Trojan Horse approach to cancer therapy shows promise

A new form of cancer fighting drug has been developed using the principles of the “Trojan Horse”. The drug is carried in by the carriers and this allows them to penetrate into the tumours and attack them from within explain researchers. This could be beneficial in several types of cancers that are generally resistant to treatment with conventional anti-cancer therapy.

The findings of the early Phase I/II global clinical trials of this new drug have been reported in the journal The Lancet Oncology.

New ‘Trojan horse’ cancer treatment shows early promise in multiple tumour types. Image Credit: Morphart Creation, Salon of 1874, Painting. - The Trojan Horse, by Motte
New ‘Trojan horse’ cancer treatment shows early promise in multiple tumour types. Image Credit: Morphart Creation, Salon of 1874, Painting. - The Trojan Horse, by Motte

The drug Tisotumab Vedotin (TV) has been shown to enter within the tumour and kill the cancer cells selectively. This stops the tumour from growing and shrinks them. Results have been encouraging in trial patients;

  • 27 percent of patients with bladder cancer
  • 26.5 percent of patients with cervical cancer
  • 14 percent of patients with ovarian cancer
  • 13 percent of patients with esophageal cancer
  • 13 percent of patients with non-small cell lung cancer
  • 7 percent of patients with endometrial cancer

Benefits were not seen among patients with prostate cancer, write the researchers. The clinical trials for TV were conducted by a team of researchers from the Institute of Cancer Research, London, and the Royal Marsden NHS Foundation Trust. Initially only 27 patients were recruited to look at the safety of the drug and then as it was proven to be safe and well tolerated, a further 120 patients with various cancers were included. Results showed that patients responded for up to 9.5 months maximum (average of 5.7 months).
Lead researcher Professor Johann de Bono in a statement said, “Our early study shows that it has the potential to treat a large number of different types of cancer, and particularly some of those with very poor survival rates. TV has manageable side effects, and we saw some good responses in the patients in our trial, all of whom had late-stage cancer that had been heavily pre-treated with other drugs and who had run out of other options.”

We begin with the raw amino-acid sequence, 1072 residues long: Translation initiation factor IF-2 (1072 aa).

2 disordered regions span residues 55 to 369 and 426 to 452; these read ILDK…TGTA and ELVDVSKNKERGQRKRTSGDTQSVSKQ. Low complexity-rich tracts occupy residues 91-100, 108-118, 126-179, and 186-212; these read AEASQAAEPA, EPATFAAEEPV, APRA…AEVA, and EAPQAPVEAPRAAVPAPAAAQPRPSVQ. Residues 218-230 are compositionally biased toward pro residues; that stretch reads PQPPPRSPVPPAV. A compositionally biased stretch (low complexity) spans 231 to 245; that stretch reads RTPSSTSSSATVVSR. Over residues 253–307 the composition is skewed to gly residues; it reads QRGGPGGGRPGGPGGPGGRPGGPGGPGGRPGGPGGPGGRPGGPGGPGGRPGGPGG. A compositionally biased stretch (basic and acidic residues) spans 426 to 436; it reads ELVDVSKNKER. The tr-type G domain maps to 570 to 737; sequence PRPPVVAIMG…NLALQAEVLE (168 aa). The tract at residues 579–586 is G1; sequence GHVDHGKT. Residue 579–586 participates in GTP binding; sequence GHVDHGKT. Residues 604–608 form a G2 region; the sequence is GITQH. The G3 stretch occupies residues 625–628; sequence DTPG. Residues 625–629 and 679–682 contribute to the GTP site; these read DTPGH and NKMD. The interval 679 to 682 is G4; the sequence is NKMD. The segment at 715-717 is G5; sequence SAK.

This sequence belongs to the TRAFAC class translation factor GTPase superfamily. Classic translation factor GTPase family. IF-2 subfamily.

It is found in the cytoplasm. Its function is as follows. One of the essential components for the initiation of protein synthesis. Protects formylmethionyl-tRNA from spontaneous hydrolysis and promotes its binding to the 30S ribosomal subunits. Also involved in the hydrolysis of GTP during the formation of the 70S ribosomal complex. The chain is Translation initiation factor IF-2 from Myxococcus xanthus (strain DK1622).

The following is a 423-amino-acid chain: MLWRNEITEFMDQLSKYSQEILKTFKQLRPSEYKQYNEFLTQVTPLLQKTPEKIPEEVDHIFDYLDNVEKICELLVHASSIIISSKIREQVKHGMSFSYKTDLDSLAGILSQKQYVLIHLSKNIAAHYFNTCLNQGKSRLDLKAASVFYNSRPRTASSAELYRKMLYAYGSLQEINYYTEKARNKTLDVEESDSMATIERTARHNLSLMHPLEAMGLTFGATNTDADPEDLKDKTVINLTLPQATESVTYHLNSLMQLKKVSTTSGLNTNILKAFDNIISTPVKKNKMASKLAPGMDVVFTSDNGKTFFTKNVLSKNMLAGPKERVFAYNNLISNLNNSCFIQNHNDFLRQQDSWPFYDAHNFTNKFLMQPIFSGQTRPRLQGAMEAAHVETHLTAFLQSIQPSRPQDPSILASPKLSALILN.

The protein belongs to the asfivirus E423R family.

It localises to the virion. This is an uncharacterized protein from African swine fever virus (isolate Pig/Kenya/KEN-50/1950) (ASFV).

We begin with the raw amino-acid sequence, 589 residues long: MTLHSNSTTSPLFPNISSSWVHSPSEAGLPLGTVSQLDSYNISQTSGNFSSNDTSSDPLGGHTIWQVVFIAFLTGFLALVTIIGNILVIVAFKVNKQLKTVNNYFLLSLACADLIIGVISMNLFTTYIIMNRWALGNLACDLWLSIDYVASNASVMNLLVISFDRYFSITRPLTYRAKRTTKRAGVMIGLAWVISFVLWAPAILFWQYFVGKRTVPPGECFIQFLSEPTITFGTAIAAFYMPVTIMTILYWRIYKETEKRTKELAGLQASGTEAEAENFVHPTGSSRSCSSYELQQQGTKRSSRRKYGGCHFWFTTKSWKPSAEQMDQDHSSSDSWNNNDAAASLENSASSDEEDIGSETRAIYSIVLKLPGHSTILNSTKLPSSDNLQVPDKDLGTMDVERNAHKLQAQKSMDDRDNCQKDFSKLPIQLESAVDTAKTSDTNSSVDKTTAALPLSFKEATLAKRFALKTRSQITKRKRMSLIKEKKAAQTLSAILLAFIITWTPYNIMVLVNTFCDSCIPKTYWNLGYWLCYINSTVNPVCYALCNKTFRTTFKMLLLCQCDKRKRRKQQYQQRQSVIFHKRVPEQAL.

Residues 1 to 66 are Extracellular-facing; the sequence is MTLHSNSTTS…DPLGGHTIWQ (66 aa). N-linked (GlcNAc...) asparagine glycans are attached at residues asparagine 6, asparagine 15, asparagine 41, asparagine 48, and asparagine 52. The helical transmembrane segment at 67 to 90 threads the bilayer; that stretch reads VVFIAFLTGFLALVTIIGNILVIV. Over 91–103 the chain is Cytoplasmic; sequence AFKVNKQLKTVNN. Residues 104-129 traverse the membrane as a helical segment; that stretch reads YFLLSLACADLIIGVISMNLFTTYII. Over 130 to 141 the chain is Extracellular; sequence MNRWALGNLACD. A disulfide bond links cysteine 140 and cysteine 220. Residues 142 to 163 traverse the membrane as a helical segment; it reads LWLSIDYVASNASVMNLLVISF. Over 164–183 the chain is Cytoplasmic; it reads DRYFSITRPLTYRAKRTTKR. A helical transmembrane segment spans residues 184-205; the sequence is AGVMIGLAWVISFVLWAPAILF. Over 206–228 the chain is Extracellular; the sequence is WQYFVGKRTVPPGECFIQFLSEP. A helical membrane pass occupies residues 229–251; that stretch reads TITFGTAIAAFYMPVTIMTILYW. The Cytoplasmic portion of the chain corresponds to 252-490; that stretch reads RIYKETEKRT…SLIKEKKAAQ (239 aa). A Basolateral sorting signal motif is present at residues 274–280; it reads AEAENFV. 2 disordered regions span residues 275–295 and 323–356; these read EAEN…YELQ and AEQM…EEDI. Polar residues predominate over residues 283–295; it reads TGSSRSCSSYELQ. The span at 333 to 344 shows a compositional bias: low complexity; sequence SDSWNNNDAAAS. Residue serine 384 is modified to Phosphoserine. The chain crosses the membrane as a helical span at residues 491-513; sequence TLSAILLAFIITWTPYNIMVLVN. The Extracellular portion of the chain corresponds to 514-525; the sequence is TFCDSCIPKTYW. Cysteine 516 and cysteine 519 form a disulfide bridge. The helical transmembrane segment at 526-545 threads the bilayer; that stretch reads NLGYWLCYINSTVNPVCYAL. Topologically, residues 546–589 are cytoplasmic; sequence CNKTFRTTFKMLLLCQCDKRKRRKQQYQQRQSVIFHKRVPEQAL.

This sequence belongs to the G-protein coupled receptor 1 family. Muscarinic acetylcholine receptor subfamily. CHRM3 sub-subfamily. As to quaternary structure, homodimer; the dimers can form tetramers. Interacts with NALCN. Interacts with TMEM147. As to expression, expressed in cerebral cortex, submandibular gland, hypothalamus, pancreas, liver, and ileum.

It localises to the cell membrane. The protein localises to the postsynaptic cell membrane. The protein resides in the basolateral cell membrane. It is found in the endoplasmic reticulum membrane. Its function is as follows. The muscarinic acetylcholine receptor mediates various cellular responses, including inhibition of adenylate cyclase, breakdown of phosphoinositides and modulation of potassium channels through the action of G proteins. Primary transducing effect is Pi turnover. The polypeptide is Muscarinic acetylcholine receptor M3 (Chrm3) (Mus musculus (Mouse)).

The drug TV carries with it the active component called monomethyl auristatin E that when released inside the tumour prevents its cells from multiplying. De Bono explained, “What is so exciting about this treatment is that its mechanism of action is completely novel – it acts like a Trojan horse to sneak into cancer cells and kill them from the inside.”

The researchers explain that several cancers are resistant to existing treatment expecially when they begin to spread. This new therapy might help scientists develop effective anti-cancer therapies they add. De Bono added, “We have already begun additional trials of this new drug in different tumor types and as a second-line treatment for cervical cancer, where response rates were particularly high. We are also developing a test to pick out the patients most likely to respond.”

Cancer killed 9.6 million people last year says World Health Organization making it a leading killer worldwide. The WHO adds that around half of the cancer deaths are preventable.

Dr. Ananya Mandal

Written by

Dr. Ananya Mandal

Dr. Ananya Mandal is a doctor by profession, lecturer by vocation and a medical writer by passion. She specialized in Clinical Pharmacology after her bachelor's (MBBS). For her, health communication is not just writing complicated reviews for professionals but making medical knowledge understandable and available to the general public as well.

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